The NY Times Real Estate Section Is an Appalling Cheerleader for White Gentrification
The New York Times Real Estate section is written for the rich by writers who are either themselves rich or very good at faking it. The tone is one of “oh, what inequality?” matter-of-factness, where $2 million loft purchases are thrown around like Seamless thai food orders. It’s a style of journalism where the writer uncritically adopts the class and corporate tone and verbiage of those they cover: the affluent and the cottage industries that emerge to suit their whims.
This is to be expected. Real Estate sections are a significant source of revenue for a news business increasingly desperate for it, and those reading Real Estate sections on a quiet Saturday morning aren’t expecting in-depth investigations. But the uncritical adoption of industry language has the paper of record either repeating or allowing others to repeat rather tone-deaf colonial language and tropes.
Take, for example, Friday’s whimsical New York Times piece (5/1/16) on young rich people buying multi-family homes and becoming “accidental landlords.” After writing glowing recaps of a handful of white millionaires buying up property in neighborhoods historically associated with African-Americans or other communities of color, the piece allowed a real estate agent to describe Harlem thusly:
Any area of the city can suddenly become the next housing hot spot, and young people have always been the pioneers, because often they can’t afford anywhere else.
A “pioneer,” according to Merriam Webster, is “someone who is one of the first people to move to and live in a new area.” Which raises the question: If these “young people” are the “first people to move to” Harlem—who was there before?
The author went on to refer to one of the wealthy brownstone-seekers, Matthew Trebek (son of Jeopardy host Alex Trebek, naturally), as engaging in “explorations” of Harlem, as if it were an undiscovered wilderness.
It may seem like PC parsing, but this type of language helps normalize a racist mindset in an already racist industry. A 2012 report by the US Department of Housing and Urban Development found that discrimination and redlining, while more subtle than in decades past, is still rampant in the real estate business. Racially loaded terms like “pioneer” and “exploration” help reinforce the notion that long-existing communities of color are untamed frontiers needing to be settled.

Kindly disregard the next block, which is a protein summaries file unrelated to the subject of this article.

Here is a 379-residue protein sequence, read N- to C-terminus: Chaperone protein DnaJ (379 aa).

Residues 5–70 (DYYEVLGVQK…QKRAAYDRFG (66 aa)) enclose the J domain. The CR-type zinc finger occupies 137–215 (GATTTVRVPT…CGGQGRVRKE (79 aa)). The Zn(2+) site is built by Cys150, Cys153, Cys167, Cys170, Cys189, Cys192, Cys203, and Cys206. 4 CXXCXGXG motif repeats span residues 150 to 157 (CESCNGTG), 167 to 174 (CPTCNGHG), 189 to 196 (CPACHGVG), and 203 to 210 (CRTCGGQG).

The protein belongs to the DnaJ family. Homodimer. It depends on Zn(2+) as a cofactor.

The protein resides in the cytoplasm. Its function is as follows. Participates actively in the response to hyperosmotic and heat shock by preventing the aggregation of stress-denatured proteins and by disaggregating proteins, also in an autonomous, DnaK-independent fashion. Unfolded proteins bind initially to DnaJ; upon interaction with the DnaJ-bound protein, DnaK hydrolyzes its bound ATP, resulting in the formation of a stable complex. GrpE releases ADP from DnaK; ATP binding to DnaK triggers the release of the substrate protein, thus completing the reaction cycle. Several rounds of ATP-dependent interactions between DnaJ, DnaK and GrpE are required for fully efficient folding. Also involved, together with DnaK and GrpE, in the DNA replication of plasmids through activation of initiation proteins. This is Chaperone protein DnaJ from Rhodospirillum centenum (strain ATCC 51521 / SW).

The New York Times has previously allowed this type of colonial language. In 2014 it referred to a friend of actor Michael Shannon as a Red Hook “pioneer” (6/22/14). In 2013, one resident described themselves as a DUMBO “pioneer” (9/1/13), and in 2012 the Times uncritically quoted a real estate agent talking about “urban pioneers” (12/19/12).
Other problematic tropes include the ubiquitous “up-and-coming neighborhood,” which implies that the neighborhood’s previous status was down. Its use in a 2015 story (11/8/15) about a white millionaire moving to Harlem dripped with racial insensitivity:
[One apartment-seeker’s] measure of a place that would increase in value? A nearby Starbucks. So he made good use of Google Maps, checking locations. “I think Starbucks is a harbinger of an up-and-coming neighborhood,” he said. “They do a lot more research than I could.”
In 2014, Aaron Cantu reported for FAIR on the media’s use of the euphemistic “melting pot” to gloss over the influx of white New Yorkers into neighborhoods of color.
The use of colonial language to describe gentrification isn’t new. Indeed, one wealthy highrise in 2014 in Brooklyn’s Bushwick neighborhood took this thinking to its logical ends, naming its lofts “Colony 1209” with its marketing materials reading:
Here you’ll find a group of like-minded settlers, mixing the customs of their original homeland with those of one of NYC’s most historic neighborhoods to create art, community and a new lifestyle. Let’s Homestead, Bushwick-style.
This is obviously on the more extreme (and oblivious) end of the spectrum, but it’s the context in which the New York Times operates. While improvements have been made (one 1986 article refers to those venturing above 96th street as “settlers”), terms like “pioneer” and references to “explorations” should be dropped altogether, especially when casually discussing millionaire white people gentrifying a neighborhood synonymous with African-American culture and history.